The real meat of the conversation is exactly that point-- what goes into the choice of that final decision, the morality and risks in making it, etc. It is an adult discussion because Harry is as you said engaging in social engineering which will result in serious adult outcomes and he is inherently dangerous based on his physicality let alone his magical power-- he needs to be aware of the moral implications of his own potential decision to insitute...hmm...deadlines for moral development.

    This is the realm of the policy director and manager or leader in general-- you sometimes have to put something into law and effect which you accept will sometimes be unjust or unfair to some individuals in final outcome because the costs otherwise would be unacceptable to the organzation at large. It is the discussion and moral conundrum of 'The Greater Good' or 'Least Worse Outcome' and I think this would definitely match the last part of the hat's discussion better wherein it admits it does not have a perfect solution/absolute standard and that Harry will need to work it out himself and while he does so he needs to consider the points provided on free will and unpredictable outcomes along with their moral implication in relation to his decision.

    Is all of the above appropriate for an 11 year old dragon? That point is moot. It is immediately relevant given what shenanigans he is getting into.
     
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  20. The Unicorn

    The Unicorn Versed in the lewd.

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    Ah. Got it.That makes more sense.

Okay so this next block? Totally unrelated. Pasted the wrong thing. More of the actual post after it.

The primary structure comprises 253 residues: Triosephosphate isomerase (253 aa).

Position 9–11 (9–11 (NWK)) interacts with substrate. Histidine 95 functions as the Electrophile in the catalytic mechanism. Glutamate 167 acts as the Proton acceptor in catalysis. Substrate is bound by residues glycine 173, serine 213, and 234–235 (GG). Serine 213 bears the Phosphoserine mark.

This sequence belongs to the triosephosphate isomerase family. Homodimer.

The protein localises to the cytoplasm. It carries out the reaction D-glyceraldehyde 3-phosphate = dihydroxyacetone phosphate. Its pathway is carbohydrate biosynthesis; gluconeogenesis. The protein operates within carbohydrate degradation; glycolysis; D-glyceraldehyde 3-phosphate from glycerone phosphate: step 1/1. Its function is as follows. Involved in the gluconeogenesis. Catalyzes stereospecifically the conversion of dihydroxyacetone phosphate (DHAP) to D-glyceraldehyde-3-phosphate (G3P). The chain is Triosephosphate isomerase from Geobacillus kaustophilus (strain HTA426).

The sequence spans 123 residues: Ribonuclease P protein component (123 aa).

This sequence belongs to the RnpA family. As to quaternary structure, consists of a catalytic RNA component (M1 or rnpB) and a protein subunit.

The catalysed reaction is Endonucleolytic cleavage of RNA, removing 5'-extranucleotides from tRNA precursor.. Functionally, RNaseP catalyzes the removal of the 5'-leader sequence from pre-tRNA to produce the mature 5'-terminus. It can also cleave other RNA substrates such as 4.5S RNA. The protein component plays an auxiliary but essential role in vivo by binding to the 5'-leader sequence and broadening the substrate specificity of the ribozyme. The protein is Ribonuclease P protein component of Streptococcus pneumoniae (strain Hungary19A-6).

I will however suggest you figure it based on each test lasting over 10 seconds - a lightbulb lighting up for a couple of seconds and then going dark would look very similar to one popping, and doesn't fit the way you described the test.
     
  21. Edmond G. Bertrand

    Edmond G. Bertrand Making the rounds.

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    My only issue, if there's one to be had, is that your chapter sub-divisions are arbitrary in size. I'd suggest larger segments, just for readability and for
    contiguity's sake.
     
  22. ScarletFlames

    ScarletFlames Making the rounds.

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    The 'sub-divisions' are arbitrary in size because they separate parts of the story, not the amount of words. Also, what does it matter if one part is 5k words and another is 2k when the story is top notch in both cases? Focusing on how much (or how little) will only increase the rate of writer burnout as well as not contribute anything towards the story.

    Readability is perfectly fine so there's nothing to change in sentence sizing or spacing either.
     
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  23. Aaron Fox

    Aaron Fox That Crazy/Not-Crazy Guy

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    Some people's definition of 'readable' is different than others. I've been told that 10k per chapter should be a upper limit of how much you put into a chapter (particularly for fanfiction), although I've seen people go far above that number and still made it readable.
     
  24. ScarletFlames

    ScarletFlames Making the rounds.

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    That sounds more like convenience of reading chapters in one go rather than actual readability of the text as is. Any more on this subject let's take to PM as it is a derail.
     
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  25. Dunkelzahn

    Dunkelzahn No one of consequence

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    The subdivisions within each section are just scene breaks. As I mentioned back in the first post of the thread:
    Just imagine anything bolded as a horizontal line if it helps.You won't miss out on anything except the occasional cultural reference or pun in the titles.